The Delaware Chancery Court today granted summary judgment to the holders of Realogy Corporation's senior toggle notes, who had filed a lawsuit against Realogy claiming, among other things, that a proposed exchange offer by Realogy would violate the terms of the indenture governing the senior toggle notes.
On November 13, 2008, Realogy launched an exchange offer that would have given holders of Realogy's subordinated notes new second lien term loans incurred under the accordion feature of Realogy's credit agreement in exchange for the subordinated notes. The exchange offer also was open to holders of Realogy's senior toggle notes and senior notes. However, priority was given to the subordinated notes. This would have permitted the subordinated notes to leapfrog senior debt in Realogy's capital structure.
There are no provisions in the indenture governing the senior toggle notes that directly prohibit the exchange offer as structured. The debt, lien and restricted payment covenants in the indenture all have sufficient carve-outs to permit the exchange offer, assuming that the transaction is permitted under Realogy's credit agreement. In particular, the lien covenant in the indenture permits liens securing obligations under the credit agreement. The senior toggle noteholders therefore relied on arguments that the exchange offer would violate provisions of Realogy's credit agreement, and as a result, the loan cannot be considered incurred "under the credit agreement" for purposes of the indenture.
The senior toggle noteholder's first argument was that the proposed new loans would not be "loans" under the credit agreement because they would not be funded in cash. The court found this argument uncompelling, stating the "fact that loans are typically funded in cash does not mean that the word 'loan' cannot even in that context encompass borrowings funded otherwise.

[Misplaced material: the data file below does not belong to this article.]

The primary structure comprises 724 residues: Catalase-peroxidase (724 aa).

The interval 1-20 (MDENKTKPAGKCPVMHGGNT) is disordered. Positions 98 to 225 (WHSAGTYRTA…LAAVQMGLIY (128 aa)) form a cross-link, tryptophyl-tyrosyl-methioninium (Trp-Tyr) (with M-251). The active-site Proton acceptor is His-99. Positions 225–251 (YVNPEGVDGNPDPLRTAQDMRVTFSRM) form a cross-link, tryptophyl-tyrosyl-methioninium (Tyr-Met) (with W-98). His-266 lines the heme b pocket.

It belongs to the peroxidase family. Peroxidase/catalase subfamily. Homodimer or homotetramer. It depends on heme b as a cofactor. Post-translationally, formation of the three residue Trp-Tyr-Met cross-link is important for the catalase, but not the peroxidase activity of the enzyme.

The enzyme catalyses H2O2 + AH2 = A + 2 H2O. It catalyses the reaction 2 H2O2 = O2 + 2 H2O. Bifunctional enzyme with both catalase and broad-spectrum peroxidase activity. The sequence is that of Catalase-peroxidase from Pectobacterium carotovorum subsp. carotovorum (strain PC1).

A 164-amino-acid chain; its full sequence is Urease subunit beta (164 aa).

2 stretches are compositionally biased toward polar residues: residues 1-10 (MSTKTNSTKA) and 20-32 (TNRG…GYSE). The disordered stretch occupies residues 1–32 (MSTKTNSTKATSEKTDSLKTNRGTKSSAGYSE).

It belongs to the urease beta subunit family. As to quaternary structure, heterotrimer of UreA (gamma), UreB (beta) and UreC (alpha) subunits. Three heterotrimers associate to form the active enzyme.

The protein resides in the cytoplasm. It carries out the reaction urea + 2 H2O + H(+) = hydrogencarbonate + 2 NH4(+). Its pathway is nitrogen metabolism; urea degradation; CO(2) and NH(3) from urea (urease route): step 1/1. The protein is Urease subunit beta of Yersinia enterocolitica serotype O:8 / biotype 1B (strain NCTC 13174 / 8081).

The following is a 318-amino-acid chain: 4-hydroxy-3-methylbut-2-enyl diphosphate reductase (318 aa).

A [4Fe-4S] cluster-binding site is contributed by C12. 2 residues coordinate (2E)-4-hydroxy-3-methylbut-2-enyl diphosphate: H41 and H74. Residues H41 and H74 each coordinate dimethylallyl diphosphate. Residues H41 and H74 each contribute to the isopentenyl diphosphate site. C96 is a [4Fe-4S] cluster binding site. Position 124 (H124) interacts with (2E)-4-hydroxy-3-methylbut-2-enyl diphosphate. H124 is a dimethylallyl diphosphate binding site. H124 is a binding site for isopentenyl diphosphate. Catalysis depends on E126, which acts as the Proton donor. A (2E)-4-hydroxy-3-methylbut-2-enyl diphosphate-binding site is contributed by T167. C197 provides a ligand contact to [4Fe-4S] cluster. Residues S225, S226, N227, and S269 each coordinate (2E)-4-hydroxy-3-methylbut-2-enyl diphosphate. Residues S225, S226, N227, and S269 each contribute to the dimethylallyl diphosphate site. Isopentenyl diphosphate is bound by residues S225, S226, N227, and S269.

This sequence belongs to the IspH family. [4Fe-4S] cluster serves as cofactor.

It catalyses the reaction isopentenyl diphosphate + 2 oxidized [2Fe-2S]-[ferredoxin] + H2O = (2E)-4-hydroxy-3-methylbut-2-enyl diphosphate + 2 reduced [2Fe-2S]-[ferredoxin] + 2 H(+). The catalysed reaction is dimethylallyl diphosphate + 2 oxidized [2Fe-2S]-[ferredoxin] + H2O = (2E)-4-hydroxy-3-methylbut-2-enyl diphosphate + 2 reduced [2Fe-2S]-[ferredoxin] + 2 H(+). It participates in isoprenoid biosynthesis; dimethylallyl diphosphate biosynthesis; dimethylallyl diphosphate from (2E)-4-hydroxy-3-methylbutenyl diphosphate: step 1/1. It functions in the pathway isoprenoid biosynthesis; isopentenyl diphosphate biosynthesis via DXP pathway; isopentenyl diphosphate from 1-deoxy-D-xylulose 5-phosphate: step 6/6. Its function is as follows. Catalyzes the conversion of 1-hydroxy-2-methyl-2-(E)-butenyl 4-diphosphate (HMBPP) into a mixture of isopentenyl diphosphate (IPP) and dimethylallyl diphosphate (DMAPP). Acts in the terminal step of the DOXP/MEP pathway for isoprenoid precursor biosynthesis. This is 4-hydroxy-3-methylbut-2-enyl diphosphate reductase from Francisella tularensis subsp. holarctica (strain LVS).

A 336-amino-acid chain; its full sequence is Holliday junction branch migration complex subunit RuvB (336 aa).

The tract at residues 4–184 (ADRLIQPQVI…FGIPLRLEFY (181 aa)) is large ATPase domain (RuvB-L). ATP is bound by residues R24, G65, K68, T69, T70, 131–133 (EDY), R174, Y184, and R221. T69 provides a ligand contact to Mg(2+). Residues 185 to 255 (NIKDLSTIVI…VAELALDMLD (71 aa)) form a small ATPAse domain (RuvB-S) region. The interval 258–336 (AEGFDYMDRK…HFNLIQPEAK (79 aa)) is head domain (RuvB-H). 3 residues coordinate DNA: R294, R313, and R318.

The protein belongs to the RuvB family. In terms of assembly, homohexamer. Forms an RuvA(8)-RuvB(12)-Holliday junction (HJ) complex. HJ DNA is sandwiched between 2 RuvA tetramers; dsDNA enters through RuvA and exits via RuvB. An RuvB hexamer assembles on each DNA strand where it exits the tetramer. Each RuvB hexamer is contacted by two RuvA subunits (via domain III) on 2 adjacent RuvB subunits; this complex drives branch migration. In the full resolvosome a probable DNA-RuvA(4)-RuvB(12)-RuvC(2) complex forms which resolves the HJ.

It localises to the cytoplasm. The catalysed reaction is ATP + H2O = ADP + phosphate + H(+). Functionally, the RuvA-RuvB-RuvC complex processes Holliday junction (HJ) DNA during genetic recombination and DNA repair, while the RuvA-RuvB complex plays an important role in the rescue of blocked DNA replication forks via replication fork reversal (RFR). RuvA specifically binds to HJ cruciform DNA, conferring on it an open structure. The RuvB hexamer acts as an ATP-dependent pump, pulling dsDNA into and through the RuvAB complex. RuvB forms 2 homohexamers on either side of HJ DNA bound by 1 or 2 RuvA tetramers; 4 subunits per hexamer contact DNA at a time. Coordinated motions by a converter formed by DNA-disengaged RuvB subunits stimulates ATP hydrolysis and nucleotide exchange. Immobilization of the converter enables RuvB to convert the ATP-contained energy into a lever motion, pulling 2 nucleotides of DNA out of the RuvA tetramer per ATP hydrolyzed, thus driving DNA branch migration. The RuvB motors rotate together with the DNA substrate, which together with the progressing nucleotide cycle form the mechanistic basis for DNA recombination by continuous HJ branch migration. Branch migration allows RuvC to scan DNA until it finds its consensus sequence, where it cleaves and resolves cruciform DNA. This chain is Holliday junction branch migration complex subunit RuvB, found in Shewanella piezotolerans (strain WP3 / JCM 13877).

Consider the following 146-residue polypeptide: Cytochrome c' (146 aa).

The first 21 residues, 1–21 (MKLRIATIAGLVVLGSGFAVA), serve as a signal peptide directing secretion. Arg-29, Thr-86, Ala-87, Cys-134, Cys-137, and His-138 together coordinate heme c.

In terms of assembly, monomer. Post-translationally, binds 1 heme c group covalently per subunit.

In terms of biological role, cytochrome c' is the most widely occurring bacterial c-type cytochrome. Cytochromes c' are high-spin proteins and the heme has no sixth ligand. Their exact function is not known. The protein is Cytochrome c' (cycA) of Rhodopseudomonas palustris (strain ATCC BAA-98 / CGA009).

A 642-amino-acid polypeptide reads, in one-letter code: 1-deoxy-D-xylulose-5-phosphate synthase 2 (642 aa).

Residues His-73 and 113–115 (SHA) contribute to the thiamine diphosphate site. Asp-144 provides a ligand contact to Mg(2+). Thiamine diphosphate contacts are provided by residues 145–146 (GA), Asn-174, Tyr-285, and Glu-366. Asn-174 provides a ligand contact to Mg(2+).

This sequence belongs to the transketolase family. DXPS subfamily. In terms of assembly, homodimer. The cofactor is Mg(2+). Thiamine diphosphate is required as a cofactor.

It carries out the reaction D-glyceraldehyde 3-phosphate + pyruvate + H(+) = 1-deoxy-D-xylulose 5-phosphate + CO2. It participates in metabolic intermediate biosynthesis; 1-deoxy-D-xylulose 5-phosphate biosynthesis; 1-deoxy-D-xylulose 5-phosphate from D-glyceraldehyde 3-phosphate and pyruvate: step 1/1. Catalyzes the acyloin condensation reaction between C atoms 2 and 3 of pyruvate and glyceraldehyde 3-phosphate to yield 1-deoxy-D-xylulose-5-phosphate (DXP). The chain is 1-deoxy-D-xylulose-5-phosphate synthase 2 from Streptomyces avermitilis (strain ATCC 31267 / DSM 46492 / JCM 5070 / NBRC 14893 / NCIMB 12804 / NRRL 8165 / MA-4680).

The senior toggle noteholder's second argument was that the exchange offer violated the negative covenant in the credit agreement restricting Realogy's ability to make payments on the subordinated notes, senior notes and senior toggle notes. Realogy was relying on the exception in such covenant that permitted such payments in connection with "Permitted Refinancing Indebtedness." Therefore, the final determination rested on whether or not the new second lien term loans to be incurred under the credit agreement met the definition of Permitted Refinancing Indebtedness. As is typical, the definition of Permitted Refinancing Indebtedness has a provision that states that the new debt cannot have "different obligors, or greater guarantees or security." However, there is a proviso in this particular definition that says "security may be added to the extent then permitted under Article VI [negative covenants]."
Realogy argued that this means that if a lien is permitted by Article VI, it may be added to the refinancing indebtedness. Since Article VI permits liens securing loans under the credit agreement, Realogy argued the new debt is allowed to be secured. The senior toggle noteholders argued that Realogy's interpretation was too broad and would render the general restriction meaningless. In their view, the proviso means that if the indebtedness being refinanced could itself be secured, then the refinancing indebtedness can also be secured. The latter argument was more compelling to the court.
The court ruled that because the proposed new second lien term loan would not constitute Permitted Refinancing Indebtedness it is not permitted under the credit agreement. This in turn means that the second lien term loans cannot constitute indebtedness incurred "under the Credit Agreement" for purposes of the indenture and therefore the exchange if consummated would violate the indenture.